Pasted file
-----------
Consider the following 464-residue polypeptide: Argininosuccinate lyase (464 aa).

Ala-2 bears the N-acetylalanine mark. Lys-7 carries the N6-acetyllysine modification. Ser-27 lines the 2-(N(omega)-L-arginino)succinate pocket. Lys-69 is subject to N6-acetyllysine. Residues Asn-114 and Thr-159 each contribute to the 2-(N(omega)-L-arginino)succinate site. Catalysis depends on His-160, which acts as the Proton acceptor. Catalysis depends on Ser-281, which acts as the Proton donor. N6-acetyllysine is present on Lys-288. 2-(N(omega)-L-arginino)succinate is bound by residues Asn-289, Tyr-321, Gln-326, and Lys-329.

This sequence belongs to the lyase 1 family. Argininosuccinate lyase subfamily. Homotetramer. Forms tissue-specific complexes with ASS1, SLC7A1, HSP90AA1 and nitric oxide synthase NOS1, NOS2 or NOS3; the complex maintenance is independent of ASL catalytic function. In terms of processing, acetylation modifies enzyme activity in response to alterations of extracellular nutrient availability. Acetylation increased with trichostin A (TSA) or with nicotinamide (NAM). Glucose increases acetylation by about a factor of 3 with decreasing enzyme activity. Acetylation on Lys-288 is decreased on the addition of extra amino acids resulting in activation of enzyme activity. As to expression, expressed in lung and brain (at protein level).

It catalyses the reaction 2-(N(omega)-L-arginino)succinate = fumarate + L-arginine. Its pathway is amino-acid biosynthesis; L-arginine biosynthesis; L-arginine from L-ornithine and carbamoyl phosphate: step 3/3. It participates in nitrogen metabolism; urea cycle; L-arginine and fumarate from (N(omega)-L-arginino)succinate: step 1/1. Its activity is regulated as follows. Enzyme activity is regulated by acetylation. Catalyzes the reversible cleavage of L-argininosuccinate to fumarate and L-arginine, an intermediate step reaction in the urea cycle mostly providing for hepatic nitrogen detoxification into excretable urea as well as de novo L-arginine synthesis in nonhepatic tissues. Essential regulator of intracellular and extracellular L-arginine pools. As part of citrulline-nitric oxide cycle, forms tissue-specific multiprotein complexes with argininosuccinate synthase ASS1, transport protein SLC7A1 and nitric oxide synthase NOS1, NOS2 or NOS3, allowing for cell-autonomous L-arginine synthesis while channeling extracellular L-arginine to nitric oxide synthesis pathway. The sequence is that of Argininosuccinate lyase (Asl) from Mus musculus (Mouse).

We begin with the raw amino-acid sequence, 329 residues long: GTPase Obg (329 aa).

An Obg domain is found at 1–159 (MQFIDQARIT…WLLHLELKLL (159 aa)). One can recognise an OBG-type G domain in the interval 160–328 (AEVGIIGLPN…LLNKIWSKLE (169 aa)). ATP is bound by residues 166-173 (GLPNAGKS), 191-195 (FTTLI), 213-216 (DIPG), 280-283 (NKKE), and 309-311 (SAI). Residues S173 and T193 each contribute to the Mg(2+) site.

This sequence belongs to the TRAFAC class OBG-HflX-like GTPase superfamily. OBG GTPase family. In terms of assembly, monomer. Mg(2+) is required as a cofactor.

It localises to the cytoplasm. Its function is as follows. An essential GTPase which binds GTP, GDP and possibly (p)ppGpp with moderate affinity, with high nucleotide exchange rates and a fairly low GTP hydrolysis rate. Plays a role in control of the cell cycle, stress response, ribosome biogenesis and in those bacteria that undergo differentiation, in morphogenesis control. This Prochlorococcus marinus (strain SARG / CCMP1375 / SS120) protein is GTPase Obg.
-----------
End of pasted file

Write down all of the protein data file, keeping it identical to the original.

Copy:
Consider the following 464-residue polypeptide: Argininosuccinate lyase (464 aa).

Ala-2 bears the N-acetylalanine mark. Lys-7 carries the N6-acetyllysine modification. Ser-27 lines the 2-(N(omega)-L-arginino)succinate pocket. Lys-69 is subject to N6-acetyllysine. Residues Asn-114 and Thr-159 each contribute to the 2-(N(omega)-L-arginino)succinate site. Catalysis depends on His-160, which acts as the Proton acceptor. Catalysis depends on Ser-281, which acts as the Proton donor. N6-acetyllysine is present on Lys-288. 2-(N(omega)-L-arginino)succinate is bound by residues Asn-289, Tyr-321, Gln-326, and Lys-329.

This sequence belongs to the lyase 1 family. Argininosuccinate lyase subfamily. Homotetramer. Forms tissue-specific complexes with ASS1, SLC7A1, HSP90AA1 and nitric oxide synthase NOS1, NOS2 or NOS3; the complex maintenance is independent of ASL catalytic function. In terms of processing, acetylation modifies enzyme activity in response to alterations of extracellular nutrient availability. Acetylation increased with trichostin A (TSA) or with nicotinamide (NAM). Glucose increases acetylation by about a factor of 3 with decreasing enzyme activity. Acetylation on Lys-288 is decreased on the addition of extra amino acids resulting in activation of enzyme activity. As to expression, expressed in lung and brain (at protein level).

It catalyses the reaction 2-(N(omega)-L-arginino)succinate = fumarate + L-arginine. Its pathway is amino-acid biosynthesis; L-arginine biosynthesis; L-arginine from L-ornithine and carbamoyl phosphate: step 3/3. It participates in nitrogen metabolism; urea cycle; L-arginine and fumarate from (N(omega)-L-arginino)succinate: step 1/1. Its activity is regulated as follows. Enzyme activity is regulated by acetylation. Catalyzes the reversible cleavage of L-argininosuccinate to fumarate and L-arginine, an intermediate step reaction in the urea cycle mostly providing for hepatic nitrogen detoxification into excretable urea as well as de novo L-arginine synthesis in nonhepatic tissues. Essential regulator of intracellular and extracellular L-arginine pools. As part of citrulline-nitric oxide cycle, forms tissue-specific multiprotein complexes with argininosuccinate synthase ASS1, transport protein SLC7A1 and nitric oxide synthase NOS1, NOS2 or NOS3, allowing for cell-autonomous L-arginine synthesis while channeling extracellular L-arginine to nitric oxide synthesis pathway. The sequence is that of Argininosuccinate lyase (Asl) from Mus musculus (Mouse).

We begin with the raw amino-acid sequence, 329 residues long: GTPase Obg (329 aa).

An Obg domain is found at 1–159 (MQFIDQARIT…WLLHLELKLL (159 aa)). One can recognise an OBG-type G domain in the interval 160–328 (AEVGIIGLPN…LLNKIWSKLE (169 aa)). ATP is bound by residues 166-173 (GLPNAGKS), 191-195 (FTTLI), 213-216 (DIPG), 280-283 (NKKE), and 309-311 (SAI). Residues S173 and T193 each contribute to the Mg(2+) site.

This sequence belongs to the TRAFAC class OBG-HflX-like GTPase superfamily. OBG GTPase family. In terms of assembly, monomer. Mg(2+) is required as a cofactor.

It localises to the cytoplasm. Its function is as follows. An essential GTPase which binds GTP, GDP and possibly (p)ppGpp with moderate affinity, with high nucleotide exchange rates and a fairly low GTP hydrolysis rate. Plays a role in control of the cell cycle, stress response, ribosome biogenesis and in those bacteria that undergo differentiation, in morphogenesis control. This Prochlorococcus marinus (strain SARG / CCMP1375 / SS120) protein is GTPase Obg.